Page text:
Australia’s clash with Facebook ignores basic economics


We are suffering a mass outbreak of cakeism. This is, as the British Prime Minister Boris Johnson has noted, that desire to both have one's cake and eat it, too. This is human, greedy, and also logically impossible in some cases. Sadly, the entire journalistic profession is engaged in a frenzy of cakeism.

It began in Australia, where the government is attempting to force Google and Facebook to pay newspaper owners for the inclusion of reporting in their search engines and news feeds. Many journalists paint this as just, righteous, or a last-ditch defense of democracy. That it's ludicrous doesn't seem to have struck anyone yet.

The claim against Facebook and Google is that news reports are copyrighted, so services that print them — as both services do, even if only snippets of them — must pay for that copyright, which seems reasonable enough. Except it flies in the face of what every journalist has been told for the past decade.

Anyone and everyone working in the industry knows that we've been advised, pushed, and cajoled to create pieces that get featured in Google News or go viral on Facebook. Such pieces achieve hundreds of thousands to millions of views and make our employers, the publishers, very fat and happy sums of money as a result of the advertising that surrounds our deathless prose.

That is, the publishers not only desire but positively lust after the services of the two platforms. They are now demanding to be paid for inclusion in what benefits them so much. That's cakeism.

This has been tried before. Spain passed a law insisting that Google News must pay newspapers. Google News no longer exists in Spain. Germany tried to insist that publishers could ask for payment for inclusion. Google agreed to include only those who did not ask for payment. All publishers took the traffic and not the payments.

The Australian law is going to run into exactly the same brick wall. It is newspapers, the publishers, who benefit from these aggregation services. Therefore, if there's going to be any money flow at all, it should be from the newspapers to the platform providers.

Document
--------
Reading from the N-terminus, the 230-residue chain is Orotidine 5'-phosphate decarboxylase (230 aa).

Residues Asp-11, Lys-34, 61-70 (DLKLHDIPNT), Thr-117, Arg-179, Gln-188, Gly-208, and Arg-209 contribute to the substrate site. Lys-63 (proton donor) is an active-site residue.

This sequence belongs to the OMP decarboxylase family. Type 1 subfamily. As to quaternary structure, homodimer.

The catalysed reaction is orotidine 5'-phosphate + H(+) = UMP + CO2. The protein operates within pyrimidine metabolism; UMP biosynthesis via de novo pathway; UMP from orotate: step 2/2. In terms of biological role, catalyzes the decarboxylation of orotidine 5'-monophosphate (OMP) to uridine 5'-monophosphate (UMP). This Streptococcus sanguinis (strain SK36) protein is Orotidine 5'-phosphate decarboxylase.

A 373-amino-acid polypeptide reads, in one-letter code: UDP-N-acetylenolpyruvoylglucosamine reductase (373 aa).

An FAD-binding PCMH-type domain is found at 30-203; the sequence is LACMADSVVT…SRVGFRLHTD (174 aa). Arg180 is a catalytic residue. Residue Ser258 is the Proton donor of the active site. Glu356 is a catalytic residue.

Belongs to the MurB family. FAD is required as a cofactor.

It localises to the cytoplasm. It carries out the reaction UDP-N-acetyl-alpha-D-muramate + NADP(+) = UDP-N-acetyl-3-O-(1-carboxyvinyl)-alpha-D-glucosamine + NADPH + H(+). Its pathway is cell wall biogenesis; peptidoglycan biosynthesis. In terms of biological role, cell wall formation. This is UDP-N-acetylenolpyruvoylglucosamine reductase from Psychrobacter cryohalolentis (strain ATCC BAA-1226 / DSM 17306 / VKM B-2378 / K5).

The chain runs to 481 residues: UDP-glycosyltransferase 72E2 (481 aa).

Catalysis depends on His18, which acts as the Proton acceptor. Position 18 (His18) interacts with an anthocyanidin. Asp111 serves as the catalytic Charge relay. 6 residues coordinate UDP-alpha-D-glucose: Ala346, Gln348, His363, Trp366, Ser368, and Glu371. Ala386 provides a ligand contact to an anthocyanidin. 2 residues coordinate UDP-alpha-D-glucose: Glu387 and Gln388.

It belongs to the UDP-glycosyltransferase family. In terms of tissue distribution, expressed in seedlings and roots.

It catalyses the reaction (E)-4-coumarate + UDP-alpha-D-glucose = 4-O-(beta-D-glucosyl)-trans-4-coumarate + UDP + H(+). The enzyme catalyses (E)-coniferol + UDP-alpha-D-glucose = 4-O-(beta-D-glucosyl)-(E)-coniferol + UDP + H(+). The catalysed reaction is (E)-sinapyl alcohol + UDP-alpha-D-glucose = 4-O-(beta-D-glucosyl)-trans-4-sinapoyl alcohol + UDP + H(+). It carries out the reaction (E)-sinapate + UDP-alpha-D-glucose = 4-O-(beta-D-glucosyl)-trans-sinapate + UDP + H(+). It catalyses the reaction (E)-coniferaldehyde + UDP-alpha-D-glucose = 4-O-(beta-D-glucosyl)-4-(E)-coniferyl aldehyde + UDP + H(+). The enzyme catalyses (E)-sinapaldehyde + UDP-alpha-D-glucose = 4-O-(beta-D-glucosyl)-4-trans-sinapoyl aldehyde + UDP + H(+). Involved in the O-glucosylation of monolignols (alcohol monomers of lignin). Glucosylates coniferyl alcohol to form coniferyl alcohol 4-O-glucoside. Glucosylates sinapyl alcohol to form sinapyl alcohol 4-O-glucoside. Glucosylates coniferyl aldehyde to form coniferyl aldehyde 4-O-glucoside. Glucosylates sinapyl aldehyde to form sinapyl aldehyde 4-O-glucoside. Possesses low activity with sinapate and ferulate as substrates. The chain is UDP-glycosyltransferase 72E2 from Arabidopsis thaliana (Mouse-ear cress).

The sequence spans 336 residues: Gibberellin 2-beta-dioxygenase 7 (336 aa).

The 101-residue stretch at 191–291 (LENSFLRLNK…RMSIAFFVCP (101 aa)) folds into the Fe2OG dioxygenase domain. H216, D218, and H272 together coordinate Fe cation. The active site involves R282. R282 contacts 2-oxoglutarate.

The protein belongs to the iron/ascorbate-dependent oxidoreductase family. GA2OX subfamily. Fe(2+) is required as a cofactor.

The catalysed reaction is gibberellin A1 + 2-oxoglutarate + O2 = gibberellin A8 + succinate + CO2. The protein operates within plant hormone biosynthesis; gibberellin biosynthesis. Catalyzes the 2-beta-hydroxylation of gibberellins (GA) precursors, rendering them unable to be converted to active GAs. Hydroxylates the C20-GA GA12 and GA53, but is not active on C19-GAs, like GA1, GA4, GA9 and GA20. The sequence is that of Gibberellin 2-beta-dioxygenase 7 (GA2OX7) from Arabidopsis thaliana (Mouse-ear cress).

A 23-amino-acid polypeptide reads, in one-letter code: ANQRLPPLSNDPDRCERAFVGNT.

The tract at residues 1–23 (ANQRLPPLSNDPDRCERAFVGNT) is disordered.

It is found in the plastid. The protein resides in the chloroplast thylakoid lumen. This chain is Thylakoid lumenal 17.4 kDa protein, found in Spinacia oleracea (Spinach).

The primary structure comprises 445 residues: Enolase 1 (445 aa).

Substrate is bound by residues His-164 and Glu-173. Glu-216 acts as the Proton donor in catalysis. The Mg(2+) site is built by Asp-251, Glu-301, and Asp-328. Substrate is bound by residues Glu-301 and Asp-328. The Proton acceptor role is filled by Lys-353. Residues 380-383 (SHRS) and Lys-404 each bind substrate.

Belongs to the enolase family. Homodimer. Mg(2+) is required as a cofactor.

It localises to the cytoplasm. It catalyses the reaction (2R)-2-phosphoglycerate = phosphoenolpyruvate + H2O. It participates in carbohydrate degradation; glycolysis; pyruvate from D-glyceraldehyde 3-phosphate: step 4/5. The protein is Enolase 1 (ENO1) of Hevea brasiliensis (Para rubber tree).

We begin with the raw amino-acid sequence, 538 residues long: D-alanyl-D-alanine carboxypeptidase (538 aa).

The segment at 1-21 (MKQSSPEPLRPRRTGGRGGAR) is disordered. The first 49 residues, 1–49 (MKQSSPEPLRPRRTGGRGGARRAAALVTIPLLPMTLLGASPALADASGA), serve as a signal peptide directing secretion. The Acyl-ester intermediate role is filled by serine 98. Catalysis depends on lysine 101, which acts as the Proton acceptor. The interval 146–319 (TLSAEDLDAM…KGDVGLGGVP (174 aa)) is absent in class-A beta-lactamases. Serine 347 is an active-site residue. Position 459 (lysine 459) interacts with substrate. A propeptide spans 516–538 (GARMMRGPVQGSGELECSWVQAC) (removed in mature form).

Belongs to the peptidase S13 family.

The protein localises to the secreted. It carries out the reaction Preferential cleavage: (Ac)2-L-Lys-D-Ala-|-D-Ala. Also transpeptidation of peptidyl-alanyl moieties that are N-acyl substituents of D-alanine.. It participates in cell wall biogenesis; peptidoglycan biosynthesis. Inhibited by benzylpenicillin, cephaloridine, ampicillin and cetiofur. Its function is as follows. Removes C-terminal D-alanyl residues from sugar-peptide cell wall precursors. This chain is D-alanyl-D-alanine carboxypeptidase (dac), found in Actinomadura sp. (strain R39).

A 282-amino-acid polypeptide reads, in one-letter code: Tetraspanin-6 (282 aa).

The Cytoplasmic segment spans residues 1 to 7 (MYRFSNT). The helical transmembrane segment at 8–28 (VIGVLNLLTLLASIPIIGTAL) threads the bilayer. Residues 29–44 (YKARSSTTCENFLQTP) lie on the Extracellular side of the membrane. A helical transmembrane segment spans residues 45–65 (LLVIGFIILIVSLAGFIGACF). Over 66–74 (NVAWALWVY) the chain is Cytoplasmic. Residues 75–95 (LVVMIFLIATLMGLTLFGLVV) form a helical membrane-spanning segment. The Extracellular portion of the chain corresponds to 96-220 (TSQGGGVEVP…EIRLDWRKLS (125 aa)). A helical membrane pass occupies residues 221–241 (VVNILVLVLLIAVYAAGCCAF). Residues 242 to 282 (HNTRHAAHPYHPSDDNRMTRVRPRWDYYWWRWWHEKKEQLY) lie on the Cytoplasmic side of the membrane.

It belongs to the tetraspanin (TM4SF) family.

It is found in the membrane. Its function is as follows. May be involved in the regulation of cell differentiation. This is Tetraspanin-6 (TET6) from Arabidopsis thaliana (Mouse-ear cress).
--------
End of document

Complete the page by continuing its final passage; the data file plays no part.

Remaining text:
After all, back when Yahoo News was the place to be, that is the way it is rumored to have worked: The outlet paid Yahoo for the traffic.

To think otherwise is to miss the most basic economic point. Money flows to the person who has the rare thing, the talent, the traffic, the thing that others don't have. A-Rod didn't pay the Yankees to play, did he? Facebook isn't going to pay to send traffic to any one of 50 available articles on the latest Australian celebrity bust-up. Scarcity matters, and it's not journalism that is scarce in this modern world. Therefore that's not how the money flow is going to work.

What's actually going to happen is that we'll all see that Facebook and Google are important to news publishers. News publishers are not important to either company. So, if payment is forced by legal insistence, then we'll see exactly what Facebook is doing right now: No news on Facebook.

This is driving my professional colleagues in journalism into paroxysms of rage, of course. A certain ego is required to do what we do, and no ego likes to have it proven to the world that we're just not that important, however true it is.

Tim Worstall (@worstall) is a contributor to the Washington Examiner's Beltway Confidential blog. He is a senior fellow at the Adam Smith Institute. You can read all his pieces at the Continental Telegraph.

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